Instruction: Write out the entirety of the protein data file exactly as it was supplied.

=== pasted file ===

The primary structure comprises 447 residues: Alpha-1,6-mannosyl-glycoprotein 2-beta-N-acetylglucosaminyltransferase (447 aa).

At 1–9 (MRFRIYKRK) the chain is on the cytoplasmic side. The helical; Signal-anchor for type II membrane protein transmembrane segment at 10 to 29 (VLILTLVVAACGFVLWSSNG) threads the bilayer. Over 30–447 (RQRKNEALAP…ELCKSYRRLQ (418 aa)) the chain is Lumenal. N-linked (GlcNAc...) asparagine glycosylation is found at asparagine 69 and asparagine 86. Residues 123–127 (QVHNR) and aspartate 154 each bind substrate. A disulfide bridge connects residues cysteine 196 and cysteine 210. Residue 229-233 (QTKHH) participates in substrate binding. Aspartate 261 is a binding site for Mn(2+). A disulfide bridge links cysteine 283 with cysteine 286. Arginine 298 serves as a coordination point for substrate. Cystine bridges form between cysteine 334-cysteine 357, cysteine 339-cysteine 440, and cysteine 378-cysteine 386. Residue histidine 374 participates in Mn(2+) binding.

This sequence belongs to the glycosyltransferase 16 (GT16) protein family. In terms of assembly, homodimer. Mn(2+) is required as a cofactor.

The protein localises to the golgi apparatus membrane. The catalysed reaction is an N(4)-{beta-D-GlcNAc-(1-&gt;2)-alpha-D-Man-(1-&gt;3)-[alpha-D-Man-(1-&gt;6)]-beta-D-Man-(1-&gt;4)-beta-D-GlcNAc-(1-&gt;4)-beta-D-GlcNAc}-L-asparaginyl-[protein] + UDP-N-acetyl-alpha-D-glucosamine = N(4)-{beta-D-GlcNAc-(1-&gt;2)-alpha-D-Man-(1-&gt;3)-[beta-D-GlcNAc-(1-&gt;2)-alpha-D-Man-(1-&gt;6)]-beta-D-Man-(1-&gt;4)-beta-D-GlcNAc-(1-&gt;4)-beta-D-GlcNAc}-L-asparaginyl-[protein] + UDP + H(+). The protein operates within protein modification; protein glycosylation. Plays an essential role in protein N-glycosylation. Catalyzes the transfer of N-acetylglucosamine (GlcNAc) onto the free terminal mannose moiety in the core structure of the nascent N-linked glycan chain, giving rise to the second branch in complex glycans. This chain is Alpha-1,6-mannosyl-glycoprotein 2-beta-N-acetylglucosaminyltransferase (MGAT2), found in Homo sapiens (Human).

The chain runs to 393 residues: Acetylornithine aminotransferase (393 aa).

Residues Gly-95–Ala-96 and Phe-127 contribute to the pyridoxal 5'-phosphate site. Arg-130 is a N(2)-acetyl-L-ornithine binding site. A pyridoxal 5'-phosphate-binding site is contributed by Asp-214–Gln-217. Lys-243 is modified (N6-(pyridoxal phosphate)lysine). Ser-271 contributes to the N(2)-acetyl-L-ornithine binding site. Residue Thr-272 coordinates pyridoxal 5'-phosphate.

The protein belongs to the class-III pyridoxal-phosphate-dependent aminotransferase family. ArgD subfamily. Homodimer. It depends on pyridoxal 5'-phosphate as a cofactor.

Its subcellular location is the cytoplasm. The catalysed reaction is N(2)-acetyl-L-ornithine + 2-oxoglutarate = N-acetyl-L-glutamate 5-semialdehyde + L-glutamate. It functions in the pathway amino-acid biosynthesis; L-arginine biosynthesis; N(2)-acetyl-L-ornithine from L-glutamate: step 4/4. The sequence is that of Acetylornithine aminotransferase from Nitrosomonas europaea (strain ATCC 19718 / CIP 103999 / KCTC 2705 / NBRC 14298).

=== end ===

The primary structure comprises 447 residues: Alpha-1,6-mannosyl-glycoprotein 2-beta-N-acetylglucosaminyltransferase (447 aa).

At 1–9 (MRFRIYKRK) the chain is on the cytoplasmic side. The helical; Signal-anchor for type II membrane protein transmembrane segment at 10 to 29 (VLILTLVVAACGFVLWSSNG) threads the bilayer. Over 30–447 (RQRKNEALAP…ELCKSYRRLQ (418 aa)) the chain is Lumenal. N-linked (GlcNAc...) asparagine glycosylation is found at asparagine 69 and asparagine 86. Residues 123–127 (QVHNR) and aspartate 154 each bind substrate. A disulfide bridge connects residues cysteine 196 and cysteine 210. Residue 229-233 (QTKHH) participates in substrate binding. Aspartate 261 is a binding site for Mn(2+). A disulfide bridge links cysteine 283 with cysteine 286. Arginine 298 serves as a coordination point for substrate. Cystine bridges form between cysteine 334-cysteine 357, cysteine 339-cysteine 440, and cysteine 378-cysteine 386. Residue histidine 374 participates in Mn(2+) binding.

This sequence belongs to the glycosyltransferase 16 (GT16) protein family. In terms of assembly, homodimer. Mn(2+) is required as a cofactor.

The protein localises to the golgi apparatus membrane. The catalysed reaction is an N(4)-{beta-D-GlcNAc-(1-&gt;2)-alpha-D-Man-(1-&gt;3)-[alpha-D-Man-(1-&gt;6)]-beta-D-Man-(1-&gt;4)-beta-D-GlcNAc-(1-&gt;4)-beta-D-GlcNAc}-L-asparaginyl-[protein] + UDP-N-acetyl-alpha-D-glucosamine = N(4)-{beta-D-GlcNAc-(1-&gt;2)-alpha-D-Man-(1-&gt;3)-[beta-D-GlcNAc-(1-&gt;2)-alpha-D-Man-(1-&gt;6)]-beta-D-Man-(1-&gt;4)-beta-D-GlcNAc-(1-&gt;4)-beta-D-GlcNAc}-L-asparaginyl-[protein] + UDP + H(+). The protein operates within protein modification; protein glycosylation. Plays an essential role in protein N-glycosylation. Catalyzes the transfer of N-acetylglucosamine (GlcNAc) onto the free terminal mannose moiety in the core structure of the nascent N-linked glycan chain, giving rise to the second branch in complex glycans. This chain is Alpha-1,6-mannosyl-glycoprotein 2-beta-N-acetylglucosaminyltransferase (MGAT2), found in Homo sapiens (Human).

The chain runs to 393 residues: Acetylornithine aminotransferase (393 aa).

Residues Gly-95–Ala-96 and Phe-127 contribute to the pyridoxal 5'-phosphate site. Arg-130 is a N(2)-acetyl-L-ornithine binding site. A pyridoxal 5'-phosphate-binding site is contributed by Asp-214–Gln-217. Lys-243 is modified (N6-(pyridoxal phosphate)lysine). Ser-271 contributes to the N(2)-acetyl-L-ornithine binding site. Residue Thr-272 coordinates pyridoxal 5'-phosphate.

The protein belongs to the class-III pyridoxal-phosphate-dependent aminotransferase family. ArgD subfamily. Homodimer. It depends on pyridoxal 5'-phosphate as a cofactor.

Its subcellular location is the cytoplasm. The catalysed reaction is N(2)-acetyl-L-ornithine + 2-oxoglutarate = N-acetyl-L-glutamate 5-semialdehyde + L-glutamate. It functions in the pathway amino-acid biosynthesis; L-arginine biosynthesis; N(2)-acetyl-L-ornithine from L-glutamate: step 4/4. The sequence is that of Acetylornithine aminotransferase from Nitrosomonas europaea (strain ATCC 19718 / CIP 103999 / KCTC 2705 / NBRC 14298).